The shape, texture, and color of your natural nails act as a window into your body, and while some nail symptoms are harmless, others can be indicative of chronic diseases, including cancer.
According the American Academy of Dermatology (AAD):“Nails often reflect our general state of health. Changes in the nail, such as discoloration or thickening, can signal health problems including liver and kidney diseases, heart and lung conditions, anemia, and diabetes.”
Even the growth rate of your nails may give clues about your underlying health. Healthy nails grow, on average 3.5 millimeters (mm) a month, but this is influenced by your nutritional status, medications, trauma, chronic disease, and the aging process itself.
If you notice any significant changes in your nails, including swelling, discolorations, or changes in shape or thickness, see a dermatologist right away. It could be nothing, or it could be due to an underlying condition (for instance, nail problems are more common in people with diabetes).
10 Nails Symptoms You Shouldn’t Ignore
Your nails may yellow with age or due to the use of acrylic nails or nail polish. Smoking can also stain nails a yellowish hue. If your nails are thick, crumbly and yellow, it could be a sign of fungal infection.
Also, yellow nails may be related to thyroid disease, diabetes, psoriasis, or respiratory disease (such as chronic bronchitis).
Dry,Cracked and Brittle Nails
Lifestyle factors may play a role here, such as if you have your hands in water a lot (washing dishes, swimming, etc.), use nail polish remover frequently, are exposed to chemicals (such as cleaning products) often, or live in a region with low humidity.
Cracking and splitting can also be caused by a fungal infection or thyroid disease, particularly hypothyroidism. Brittle nails may also be due to a deficiency in vitamins A and C or the B vitamin(biotin).
Small white spots on your nails are usually the result of nail trauma. They’re not cause for concern and will fade or grow out on their own. Sometimes white spots that do not go away could be due to a fungal infection.
Clubbing describes when your fingertips become enlarged and the nail becomes curved downward. It can be a sign of low oxygen in your blood and is associated with lung disease. Clubbing can also be related to liver or kidney disease, heart disease, inflammatory bowel disease and AIDS.
Horizontal ridges may also be due to trauma or a serious illness with a high fever (such as from scarlet fever or pneumonia).
They may also be due to psoriasis, uncontrolled diabetes, circulatory disease, or severe zinc deficiency. Another type of horizontal line which are horizontal discolorations, may be due to arsenic poisoning, Hodgkin’s disease, malaria, leprosy or carbon monoxide poisoning.
Vertical ridges are typically a normal sign of aging and are not a cause for concern. They may become more prominent as you get older. In some cases, nail ridges may be due to nutrient deficiencies.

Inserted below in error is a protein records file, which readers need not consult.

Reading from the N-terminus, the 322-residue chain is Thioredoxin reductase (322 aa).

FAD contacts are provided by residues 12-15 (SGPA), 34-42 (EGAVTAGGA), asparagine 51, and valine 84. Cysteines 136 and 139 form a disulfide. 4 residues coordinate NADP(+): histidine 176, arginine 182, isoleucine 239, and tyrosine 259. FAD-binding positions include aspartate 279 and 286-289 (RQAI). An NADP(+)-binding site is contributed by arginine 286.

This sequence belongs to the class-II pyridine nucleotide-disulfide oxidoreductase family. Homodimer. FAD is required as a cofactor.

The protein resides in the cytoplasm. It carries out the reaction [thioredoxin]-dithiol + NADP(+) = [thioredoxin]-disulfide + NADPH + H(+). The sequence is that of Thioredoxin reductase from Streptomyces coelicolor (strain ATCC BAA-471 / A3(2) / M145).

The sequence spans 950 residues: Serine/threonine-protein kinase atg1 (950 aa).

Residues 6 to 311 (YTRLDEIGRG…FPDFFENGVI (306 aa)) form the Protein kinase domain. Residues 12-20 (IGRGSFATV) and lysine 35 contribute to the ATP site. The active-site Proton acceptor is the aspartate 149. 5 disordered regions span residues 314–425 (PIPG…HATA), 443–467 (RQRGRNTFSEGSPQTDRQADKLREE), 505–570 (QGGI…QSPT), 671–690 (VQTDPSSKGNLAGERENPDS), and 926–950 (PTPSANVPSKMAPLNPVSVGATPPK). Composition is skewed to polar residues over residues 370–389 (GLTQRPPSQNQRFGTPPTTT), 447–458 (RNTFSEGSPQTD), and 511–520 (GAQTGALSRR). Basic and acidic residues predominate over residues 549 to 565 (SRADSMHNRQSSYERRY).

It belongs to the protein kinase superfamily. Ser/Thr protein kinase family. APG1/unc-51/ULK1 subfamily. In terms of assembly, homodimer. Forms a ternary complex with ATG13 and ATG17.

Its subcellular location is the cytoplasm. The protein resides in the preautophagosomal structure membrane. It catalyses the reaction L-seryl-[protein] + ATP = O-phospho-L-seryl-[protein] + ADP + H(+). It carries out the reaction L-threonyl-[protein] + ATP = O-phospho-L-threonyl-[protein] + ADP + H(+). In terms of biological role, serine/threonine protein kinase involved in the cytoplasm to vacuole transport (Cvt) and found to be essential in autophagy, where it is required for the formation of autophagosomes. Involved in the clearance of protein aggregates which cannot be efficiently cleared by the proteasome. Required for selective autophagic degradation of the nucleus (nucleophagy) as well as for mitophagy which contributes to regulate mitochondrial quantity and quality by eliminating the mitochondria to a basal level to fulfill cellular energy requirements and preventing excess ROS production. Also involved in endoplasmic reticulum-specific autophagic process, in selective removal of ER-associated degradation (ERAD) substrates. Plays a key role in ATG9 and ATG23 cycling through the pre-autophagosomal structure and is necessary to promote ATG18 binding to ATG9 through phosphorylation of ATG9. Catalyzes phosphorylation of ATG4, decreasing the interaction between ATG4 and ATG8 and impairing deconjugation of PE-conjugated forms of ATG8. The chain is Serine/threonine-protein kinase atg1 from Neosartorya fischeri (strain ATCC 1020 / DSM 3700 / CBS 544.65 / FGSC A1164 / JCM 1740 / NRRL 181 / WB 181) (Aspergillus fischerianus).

Nails that curve upward at the edges, taking on a spoon-like appearance, may be a sign of iron-deficiency anemia, hemochromatosis (excess iron absorption), heart disease or hypothyroidism.
Black streaks or painful growths on your nail warrant an immediate trip to your physician, as they may be due to melanoma, the deadliest form of skin cancer.
If your nails have multiple pits or dents, it’s often a sign of psoriasis. Nail pitting may also be due to connective tissue disorders (including Reiter’s syndrome) or alopecia areata, an autoimmune disease that causes hair loss.
White Nails With A Stripe Of Pink
If your nails are mostly white with a narrow pink strip at the top, known as Terry’s nails, it could be a sign of liver disease, congestive heart failure, kidney failure, or diabetes. Sometimes Terry’s nails may also be due to aging.
Why To Avoid Nail Biting
Most nail symptoms are due to systemic issues, trauma or lifestyle factors, and this includes the habit of nail biting. Nail biters are susceptible to paronychia, a skin infection that occurs around your nails. As you chew your nails, bacteria, yeast, and other microorganisms can enter through tiny tears or abrasions, leading to swelling, redness, and pus around your nail.
This painful condition may have to be drained surgically. Bacterial infections caused by nail biting are actually one of the most common nail problems.
Healthy Diet-Healthy Nails
If you eat a balanced, whole-food diet,you’re probably giving your body more than adequate amounts of the vitamins and minerals it needs to function. If not, there’s a good chance your body is lacking in important nutrients. Not only can this lead to chronic diseases, but your nail (and hair and skin) health will also suffer.
Healthy sources of protein, like whey protein, free-range eggs and grass-fed meat are important.Antioxidant, vitamins, and minerals found in leafy greens, berries, and other whole foods will also benefit your nail health.
Taking Care Of Nails
Nurturing your nails from the inside out with proper diet is protecting your nails from excessive exposure to water or chemicals.It’s a good idea to keep your nails trimmed relatively short using manicure scissors or clippers. Trim them straight across and rounded slightly in at the center, which will help keep your nails strong.
At the end, if you notice any unusual nail symptoms, resist the urge to simply cover them up with artificial nails or manicures and pedicures. Take care of them on a regular basis,feed healthy,live healthy and you won’t have any problems.